The regulatory changes allowing use of telehealth were made by the U.S. Department of Health and Human Services (DHHS) using waiver authority permitted only during the COVID-19 Public Health Emergency (PHE). These regulatory changes allowed for Medicare and Medicaid telehealth, allowed telehealth to be provided outside of rural, health care shortage areas, allowed it to be provided to patients when they are in their place of residence, and provided flexibility on state licensure laws that restrict the provision of telehealth. Once the PHE subsides, regulatory and statutory barriers will prevent telehealth care delivery, leaving the system unable to provide continuous care and care management when the next health care disruption, like a flood, hurricane, or bioterror event, causes extensive displacement.
As we continue to learn and grow from the COVID-19 telehealth adoption experience, we have witnessed a few common takeaways and lessons learned as well as become increasingly aware of the remaining barriers to adoption. Telehealth provided resiliency in health care, it allowed patients to obtain care and providers to deliver it when they were displaced from normal routines. To ensure it is a routine part of health care:
- Congress must act to remove statutory barriers to telehealth. In S. 4375, the “Telehealth Modernization Act of 2020,” in the Senate and H.R. 7663, the “Protecting Access to Post-Covid-19 Telehealth Act,” in the House of Representatives would remove those barriers;
- Lack of reliable and affordable broadband has continued to prevent many patients and providers from utilizing telehealth, as has lack of access to technologies that can support live voice-video communications or provide real-time or regular tracking of a patient’s physiological data. Work by the U.S. Department of Health and Human Services (HHS) and the Federal Communications Commission (FCC) will be essential to address these barriers.
- Workflow and planning are important and there are many lessons on building capability for each and every provider of health care – connected care and telehealth cannot and should not be consolidated into a few national providers. Rather, it must be integrated into provider workflow throughout the health care delivery system. Resources exist to provide roadmaps and assistance to clinical practices and hospitals.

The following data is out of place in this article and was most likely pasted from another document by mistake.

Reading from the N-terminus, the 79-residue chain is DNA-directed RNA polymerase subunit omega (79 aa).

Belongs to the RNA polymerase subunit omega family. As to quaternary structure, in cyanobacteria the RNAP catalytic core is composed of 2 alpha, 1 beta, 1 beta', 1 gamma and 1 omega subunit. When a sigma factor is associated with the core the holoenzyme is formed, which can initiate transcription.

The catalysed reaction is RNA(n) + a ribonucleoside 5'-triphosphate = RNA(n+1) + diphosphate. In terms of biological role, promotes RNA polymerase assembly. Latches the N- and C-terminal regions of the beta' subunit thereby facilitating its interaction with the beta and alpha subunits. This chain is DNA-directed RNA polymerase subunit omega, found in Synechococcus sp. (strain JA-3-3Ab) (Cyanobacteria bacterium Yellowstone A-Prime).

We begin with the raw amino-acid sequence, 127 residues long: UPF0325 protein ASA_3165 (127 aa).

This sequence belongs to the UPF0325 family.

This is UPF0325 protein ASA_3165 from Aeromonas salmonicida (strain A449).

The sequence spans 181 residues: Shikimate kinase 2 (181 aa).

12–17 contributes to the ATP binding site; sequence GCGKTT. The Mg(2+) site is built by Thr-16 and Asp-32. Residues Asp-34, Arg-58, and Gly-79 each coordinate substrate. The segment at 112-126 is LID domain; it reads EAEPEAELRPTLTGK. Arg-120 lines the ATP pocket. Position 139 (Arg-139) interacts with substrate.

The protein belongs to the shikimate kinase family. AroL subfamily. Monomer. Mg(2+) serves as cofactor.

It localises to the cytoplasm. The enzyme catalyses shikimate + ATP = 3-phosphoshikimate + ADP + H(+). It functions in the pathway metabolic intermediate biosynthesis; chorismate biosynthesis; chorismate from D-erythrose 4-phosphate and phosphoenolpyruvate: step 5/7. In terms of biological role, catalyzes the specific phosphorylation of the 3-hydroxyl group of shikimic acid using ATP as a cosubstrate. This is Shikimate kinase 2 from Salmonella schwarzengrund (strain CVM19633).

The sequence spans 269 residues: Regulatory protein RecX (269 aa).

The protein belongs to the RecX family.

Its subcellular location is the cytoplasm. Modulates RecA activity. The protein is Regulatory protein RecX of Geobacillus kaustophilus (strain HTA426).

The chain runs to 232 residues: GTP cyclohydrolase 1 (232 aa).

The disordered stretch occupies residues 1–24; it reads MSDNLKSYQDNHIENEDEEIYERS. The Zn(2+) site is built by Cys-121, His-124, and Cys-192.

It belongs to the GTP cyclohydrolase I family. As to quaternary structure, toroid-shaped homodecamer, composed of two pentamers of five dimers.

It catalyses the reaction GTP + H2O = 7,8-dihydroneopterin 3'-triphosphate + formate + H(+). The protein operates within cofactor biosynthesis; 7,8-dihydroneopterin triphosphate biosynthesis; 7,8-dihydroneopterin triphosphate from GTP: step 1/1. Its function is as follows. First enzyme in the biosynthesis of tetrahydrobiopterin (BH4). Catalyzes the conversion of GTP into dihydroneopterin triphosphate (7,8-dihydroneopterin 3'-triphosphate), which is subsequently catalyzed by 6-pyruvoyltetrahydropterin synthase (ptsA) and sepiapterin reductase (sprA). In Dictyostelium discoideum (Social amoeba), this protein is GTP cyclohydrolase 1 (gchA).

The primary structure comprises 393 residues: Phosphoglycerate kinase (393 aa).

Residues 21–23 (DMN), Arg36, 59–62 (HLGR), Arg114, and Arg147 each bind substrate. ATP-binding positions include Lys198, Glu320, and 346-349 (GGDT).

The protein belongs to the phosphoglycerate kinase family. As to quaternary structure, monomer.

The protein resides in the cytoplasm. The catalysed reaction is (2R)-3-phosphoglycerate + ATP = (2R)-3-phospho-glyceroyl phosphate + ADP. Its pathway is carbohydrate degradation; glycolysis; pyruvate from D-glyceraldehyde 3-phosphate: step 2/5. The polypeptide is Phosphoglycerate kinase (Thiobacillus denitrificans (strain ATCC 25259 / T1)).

With the right actions, a health care system that seamlessly incorporates the use of connected care to enable improved quality, measurable outcomes, and increased access to health care for consumers will reduce the complexity and costs of health care. When our nation's COVID-19 PHE subsides, continued monitoring for changes and opportunities at all levels of government as well as active engagement with key stakeholders in the creation and implementation of health policy in order to maintain the waivers and temporary health care standards and policies that have been adopted for Medicare, Medicaid, private payers, and professional licensure.
Jody Hoffman is a Senior Partner with Republic Consulting, LLC, where she combines her 20 years of in-depth knowledge in healthcare financing, healthcare delivery systems, and health data and privacy standards with knowledge of legislative and regulatory processes to advise clients on the healthcare sector. Jody works extensively on all aspects of health, including telehealth, reimbursement and coverage policy, health data privacy, and interoperability rules. Jody earlier served on the Clinton/Gore Campaign’s Health Care Advisory Group and served as a health policy advisor for the American Federation of State, County and Municipal Employees (AFSCME).
Request a private consultation with Jody at Poligage.com to discuss issues and developments related to telehealth, or to discuss healthcare policy and regulatory issues such as health policy financing, developments with healthcare policy in the context of a pandemic, and new developments and regulations regarding pharmaceuticals.